0 votes

I've seen some tutorials which use a variable which they increment from _process(delta): to get the time elapsed. I'm just wondering are there any drawbacks when using this method as opposed to an actual timer? How does it compare in terms of processing efficiency?

in Engine by (14 points)

Real world efficiency between the two is negligible and would depend on how the timer is specifically being used. I personally tend to use Timer nodes with the timeout signal connected because it keeps all the timing code separate from the rest of the script.

For me, it all boils down to how many steps are involved with implementing a timer. With code it's a 3-5 step process whereas with the timer node, there are more steps involved. I rarely use timer nodes as a result. So in the end, it's a matter of preference rather than processing efficiency.

Using a Timer node in code is fairly painless, you don't have to create it in the editor to use it.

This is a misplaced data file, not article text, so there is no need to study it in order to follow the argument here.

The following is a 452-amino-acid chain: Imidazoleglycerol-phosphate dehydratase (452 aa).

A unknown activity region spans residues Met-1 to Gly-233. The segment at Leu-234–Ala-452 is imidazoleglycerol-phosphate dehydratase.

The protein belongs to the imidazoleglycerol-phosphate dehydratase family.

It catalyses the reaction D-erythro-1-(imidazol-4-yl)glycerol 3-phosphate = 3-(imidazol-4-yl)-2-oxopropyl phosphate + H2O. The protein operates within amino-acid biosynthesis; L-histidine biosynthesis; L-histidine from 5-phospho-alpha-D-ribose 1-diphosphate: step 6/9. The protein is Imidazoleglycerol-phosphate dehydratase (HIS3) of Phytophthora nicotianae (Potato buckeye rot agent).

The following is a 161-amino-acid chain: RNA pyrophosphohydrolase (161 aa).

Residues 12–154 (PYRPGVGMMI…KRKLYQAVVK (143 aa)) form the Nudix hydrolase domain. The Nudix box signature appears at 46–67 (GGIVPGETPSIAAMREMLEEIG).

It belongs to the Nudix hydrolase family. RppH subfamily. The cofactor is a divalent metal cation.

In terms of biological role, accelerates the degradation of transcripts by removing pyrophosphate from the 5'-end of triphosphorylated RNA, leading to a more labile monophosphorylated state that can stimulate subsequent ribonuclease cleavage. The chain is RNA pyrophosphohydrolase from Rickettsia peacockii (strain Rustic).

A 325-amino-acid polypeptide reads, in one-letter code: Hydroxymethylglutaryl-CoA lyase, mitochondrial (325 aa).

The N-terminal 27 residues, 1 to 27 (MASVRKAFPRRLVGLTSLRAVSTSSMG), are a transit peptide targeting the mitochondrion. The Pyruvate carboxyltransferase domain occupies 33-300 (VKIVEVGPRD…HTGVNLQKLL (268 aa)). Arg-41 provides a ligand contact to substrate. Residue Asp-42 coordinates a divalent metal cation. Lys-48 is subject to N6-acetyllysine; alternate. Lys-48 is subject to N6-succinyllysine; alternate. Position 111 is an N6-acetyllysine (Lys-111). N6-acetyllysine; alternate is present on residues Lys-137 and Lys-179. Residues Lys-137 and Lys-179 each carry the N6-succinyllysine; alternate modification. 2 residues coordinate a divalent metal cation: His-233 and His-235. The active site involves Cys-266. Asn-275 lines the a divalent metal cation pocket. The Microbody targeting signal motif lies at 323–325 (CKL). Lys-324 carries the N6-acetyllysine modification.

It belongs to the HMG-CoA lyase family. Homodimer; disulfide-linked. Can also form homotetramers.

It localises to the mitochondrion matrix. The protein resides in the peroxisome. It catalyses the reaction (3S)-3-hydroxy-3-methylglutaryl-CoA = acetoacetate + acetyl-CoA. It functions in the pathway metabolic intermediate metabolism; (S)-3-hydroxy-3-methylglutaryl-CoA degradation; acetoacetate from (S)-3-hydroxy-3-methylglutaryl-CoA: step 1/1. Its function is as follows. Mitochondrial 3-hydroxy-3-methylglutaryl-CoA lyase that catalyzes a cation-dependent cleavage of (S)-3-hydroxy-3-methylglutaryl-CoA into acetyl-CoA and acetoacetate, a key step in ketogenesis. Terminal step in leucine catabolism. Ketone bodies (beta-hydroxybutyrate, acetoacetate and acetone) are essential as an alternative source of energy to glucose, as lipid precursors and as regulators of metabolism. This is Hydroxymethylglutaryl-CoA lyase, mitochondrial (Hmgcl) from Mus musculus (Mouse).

var timer = Timer.new()
timer.connect("timeout", self, "some_func")
timer.set_wait_time(10)
timer.start()

In terms of pure lines of code it's comparable to creating timer and time limit vars, incrementing in _process() and checking the value every time. The main point of preference for me is separating the timeout callback function from rest of the code, but there are times where having it inside process can be beneficial.

If timer is needed in a lot of objects is better to use delta. Timer node handles more things that a simple incremental variable and populate the scene-tree... Is other node. But if you can connect the signal of timer to several nodes, maybe any computation is freed... Trial and error!

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